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Thousands of breast cancer patients ‘abandoned’ amid nurse shortage

6:30 am, 13th October 2018

A Freedom of Information request by charity Breast Cancer Care showed that almost three quarters – 72% – of NHS trusts and health boards in England, Scotland and Wales do not provide a dedicated nurse to patients.

The charity said there had only been a 7% increase in health bodies providing the crucial nursing care in the two years since it last looked into the issue.

The latest figures come three years after the government’s cancer strategy promised all cancer patients access to a designated nurse by 2020.

Breast Cancer Care chief executive Samia al Qadhi said: “Our staggering findings reveal just how much NHS nursing care for people with incurable breast cancer has stagnated.

“After this life-changing and life-limiting diagnosis patients continue to be abandoned without the ongoing, specialist support they need to manage complex treatment and debilitating side effects, like chronic pain and fatigue.

“People living with incurable breast cancer tell us that access to a specialist nurse is the single most important aspect of their care and without it they feel isolated, forgotten and invisible. So today’s failings must not be swept under the carpet.”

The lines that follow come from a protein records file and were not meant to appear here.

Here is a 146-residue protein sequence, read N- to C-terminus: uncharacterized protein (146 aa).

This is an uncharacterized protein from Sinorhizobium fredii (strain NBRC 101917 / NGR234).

The charity is now calling for urgent funding to be made available to recruit and train nurses.

Jo Myatt, who was diagnosed with incurable breast cancer in more than two years ago, has been campaigning for more dedicated nurses.

“I was told I had incurable breast cancer by a GP on a Friday evening, and sent home with no information or numbers to call, or any idea about what was to come,” said the 42-year-old from Chorley. “After being given such a devastating diagnosis, the support I received was non-existent. I felt totally written-off.

“I was totally overwhelmed and mourning the future I’d never have and yet had no dedicated nurse, that person to contact for emotional support, or to guide me through my long list of questions about available treatments and the side effects that I would experience.

“It’s incredibly disappointing to see such a lack of progress in getting people with incurable breast cancer – like me – the nursing support we so urgently need.”

The charity also found that 40% of the UK’s health bodies were unable to say how many patients with secondary breast cancer – breast cancer that has spread to other parts of the body – were under their care.

Some 70% of organisations did not assess people’s emotional and physical needs at diagnosis and beyond, according to the figures.

And 80% of hospital bodies did not give all patients a summary at the end of each treatment, which includes how they have responded to the treatment.

Sky News has contacted the Department for Health for comment.